As of yesterday, Sept. 10, Nova Scotia has two known cases of COVID-19. Officials didn’t identify any new cases in the most recent update. So far, the province has had 81,596 negative test results, 1,086 confirmed, cases and 65 deaths.

Public health officials recently narrowed the criteria for COVID-19 testing. They’re now telling people to call 811 for further assessment if in the past 48 hours they’ve had a fever or (new or worsening) cough, or if two of the following symptoms have recently emerged or worsened: sore throat, runny nose/nasal congestion, headache, or shortness of breath.

No food left behind
Annually, some 44,000+ Nova Scotians rely on food banks. Meanwhile, 40% of the food we grow never makes it onto a plate, lost to spoilage and inefficiency, or never even harvested. Those facts inspired Laurel Schut and Lindsay Clowes to create Found Forgotten Food, a program that harvests produce that would otherwise go to waste, delivering it to food banks around the province.

“We were motivated and inspired by the success of food-waste organizations… there are more than 95 across North America, mainly collecting food from restaurants and grocery stores,” says Schut. “We were totally surprised to find there wasn’t already an initiative like ours in place in Nova Scotia. There was no real plan for Found in the beginning… We figured it was an easy idea that people would get behind, and so we just started.”

See this 2018 Halifax Magazine story by Colleen Thompson for more about the program and how you can help.

Hurt feelings lead to big bill
Antigonish teenagers Pablo Scrosati and Creighton Jewkes were friends until one summer night in 2015. During a party, Jewkes challenged Scrosati’s knowledge of first aid.

With hurt feelings, Scrosati fumed through the evening, showing up at 2 a.m. at the house where Jewkes was staying. A fight ensued, ending when Jewkes pinned Scrosati in a submission hold. Jewkes then announced he didn’t want to fight any more and tried to return to the house. Scrosati followed and punched him in the face, as Jewkes stood with his arms at his side, making no attempt to defend himself.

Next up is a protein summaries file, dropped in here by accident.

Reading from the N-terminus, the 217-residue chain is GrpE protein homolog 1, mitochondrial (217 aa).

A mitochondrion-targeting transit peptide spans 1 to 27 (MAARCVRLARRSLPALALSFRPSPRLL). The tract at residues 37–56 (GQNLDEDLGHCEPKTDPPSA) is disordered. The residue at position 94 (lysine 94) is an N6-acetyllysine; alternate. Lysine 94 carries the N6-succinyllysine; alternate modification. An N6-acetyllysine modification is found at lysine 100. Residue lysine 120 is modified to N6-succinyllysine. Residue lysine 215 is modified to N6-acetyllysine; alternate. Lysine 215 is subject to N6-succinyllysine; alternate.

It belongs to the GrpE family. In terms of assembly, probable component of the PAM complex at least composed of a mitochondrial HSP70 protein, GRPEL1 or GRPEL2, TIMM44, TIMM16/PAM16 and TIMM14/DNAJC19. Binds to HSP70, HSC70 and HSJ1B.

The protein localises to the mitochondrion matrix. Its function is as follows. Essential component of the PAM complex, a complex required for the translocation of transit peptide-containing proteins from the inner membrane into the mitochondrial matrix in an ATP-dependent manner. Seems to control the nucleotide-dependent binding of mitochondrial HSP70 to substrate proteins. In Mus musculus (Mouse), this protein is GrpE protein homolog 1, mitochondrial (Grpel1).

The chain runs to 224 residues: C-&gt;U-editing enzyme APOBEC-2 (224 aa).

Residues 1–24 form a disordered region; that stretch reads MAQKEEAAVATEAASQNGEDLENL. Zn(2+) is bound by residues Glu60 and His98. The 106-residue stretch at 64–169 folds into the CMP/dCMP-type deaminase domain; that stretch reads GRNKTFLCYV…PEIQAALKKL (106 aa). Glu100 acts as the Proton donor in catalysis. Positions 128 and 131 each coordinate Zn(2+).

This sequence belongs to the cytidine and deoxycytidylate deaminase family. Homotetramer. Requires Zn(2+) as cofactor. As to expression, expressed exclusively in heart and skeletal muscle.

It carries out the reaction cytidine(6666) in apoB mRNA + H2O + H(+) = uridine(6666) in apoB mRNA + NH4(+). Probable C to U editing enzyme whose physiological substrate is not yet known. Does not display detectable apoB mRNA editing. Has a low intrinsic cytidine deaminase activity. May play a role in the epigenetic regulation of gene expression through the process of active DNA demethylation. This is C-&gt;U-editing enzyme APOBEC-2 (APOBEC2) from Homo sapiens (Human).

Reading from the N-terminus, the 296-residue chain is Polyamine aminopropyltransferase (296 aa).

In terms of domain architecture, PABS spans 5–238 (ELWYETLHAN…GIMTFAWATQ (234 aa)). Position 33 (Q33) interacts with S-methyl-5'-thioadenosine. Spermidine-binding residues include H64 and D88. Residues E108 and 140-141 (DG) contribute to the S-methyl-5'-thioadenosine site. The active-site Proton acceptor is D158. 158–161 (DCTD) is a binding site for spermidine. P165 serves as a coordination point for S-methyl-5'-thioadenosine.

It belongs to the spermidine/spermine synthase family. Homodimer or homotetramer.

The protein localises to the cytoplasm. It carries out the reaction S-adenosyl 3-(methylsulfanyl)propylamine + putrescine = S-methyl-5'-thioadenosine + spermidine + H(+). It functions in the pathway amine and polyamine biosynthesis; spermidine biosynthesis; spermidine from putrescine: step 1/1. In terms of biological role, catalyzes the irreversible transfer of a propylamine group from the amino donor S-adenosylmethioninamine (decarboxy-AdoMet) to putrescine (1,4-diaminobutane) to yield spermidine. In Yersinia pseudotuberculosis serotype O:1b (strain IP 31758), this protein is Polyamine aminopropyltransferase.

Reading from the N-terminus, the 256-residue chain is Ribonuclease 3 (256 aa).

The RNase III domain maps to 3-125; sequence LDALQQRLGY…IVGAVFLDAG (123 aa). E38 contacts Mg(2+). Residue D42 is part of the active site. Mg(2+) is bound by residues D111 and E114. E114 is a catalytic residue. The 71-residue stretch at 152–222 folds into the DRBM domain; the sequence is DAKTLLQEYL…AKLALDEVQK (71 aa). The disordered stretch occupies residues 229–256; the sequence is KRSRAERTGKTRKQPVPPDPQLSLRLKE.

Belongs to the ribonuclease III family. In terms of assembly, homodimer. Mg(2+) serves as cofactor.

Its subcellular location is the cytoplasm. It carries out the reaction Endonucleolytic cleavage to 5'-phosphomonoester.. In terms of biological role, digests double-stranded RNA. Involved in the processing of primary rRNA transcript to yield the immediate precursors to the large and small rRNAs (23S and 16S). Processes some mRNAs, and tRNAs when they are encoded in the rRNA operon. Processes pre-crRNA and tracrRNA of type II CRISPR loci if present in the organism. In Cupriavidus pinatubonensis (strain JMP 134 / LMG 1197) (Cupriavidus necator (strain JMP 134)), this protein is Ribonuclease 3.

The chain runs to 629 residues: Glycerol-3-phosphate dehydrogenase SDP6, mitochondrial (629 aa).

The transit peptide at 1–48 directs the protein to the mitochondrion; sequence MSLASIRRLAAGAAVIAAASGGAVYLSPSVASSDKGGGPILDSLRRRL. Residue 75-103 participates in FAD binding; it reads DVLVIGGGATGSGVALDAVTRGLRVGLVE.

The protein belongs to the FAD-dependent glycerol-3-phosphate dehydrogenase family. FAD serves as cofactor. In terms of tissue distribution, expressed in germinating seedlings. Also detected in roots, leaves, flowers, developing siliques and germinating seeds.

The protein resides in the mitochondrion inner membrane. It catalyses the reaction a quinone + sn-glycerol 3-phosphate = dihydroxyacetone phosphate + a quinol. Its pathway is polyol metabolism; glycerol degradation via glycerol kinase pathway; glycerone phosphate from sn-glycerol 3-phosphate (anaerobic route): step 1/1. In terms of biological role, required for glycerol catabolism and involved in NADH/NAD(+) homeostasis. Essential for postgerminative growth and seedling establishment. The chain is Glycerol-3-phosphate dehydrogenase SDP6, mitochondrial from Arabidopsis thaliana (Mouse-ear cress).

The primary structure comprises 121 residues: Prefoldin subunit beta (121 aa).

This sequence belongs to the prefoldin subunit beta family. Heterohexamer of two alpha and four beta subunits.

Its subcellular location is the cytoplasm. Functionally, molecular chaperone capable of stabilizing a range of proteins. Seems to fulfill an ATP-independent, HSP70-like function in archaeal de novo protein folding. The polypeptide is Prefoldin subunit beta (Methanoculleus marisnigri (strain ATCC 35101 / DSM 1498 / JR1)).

The attack broke Jewkes’s jaw in two places, requiring five surgeries. “This was not a consensual fight,” said Judge John Bodurtha. He ordered Scrosati to pay $20,000 in damages to Jewkes, plus another $3,553 for his medical care, and $13,881 to the province for its health-care expenses. Drake Lowthers has the details in The Reporter.

Bernadette Jordan

Jordan dodges inquiry question
South Shore Liberal MP Bernadette Jordan recently announced plans to run in the next (as yet unannounced) federal election. But many continue to wonder why Nova Scotia’s voice in the federal cabinet stayed silent during the debate about an inquiry into the spring’s mass shootings.

“I was quite happy to see [Public Safety] Minister [Bill] Blair move towards an inquiry,” she says, instead of answering questions about her lack of support as Nova Scotians demanded an inquiry. “I think it was the right move.” Keith Corcoran reports for LighthouseNow.

Helping kids stay safe online
A new school year brings new social media challenges for kids and parents have a big role in protecting them. You may be aware of many of the risks, but have you thought about how your back-to-school photos and videos can impact your kids?

Posts that seem innocent to you might embarrass kids and expose them to ridicule or even worse, draw the attention of predators. “Keep in mind who your audience is,” advises parent Steve MacKay. “Not just your target audience, but who could potentially see it.” For more practical advice from parents and experts alike, see this 2019 story from Our Children magazine.

Need to know
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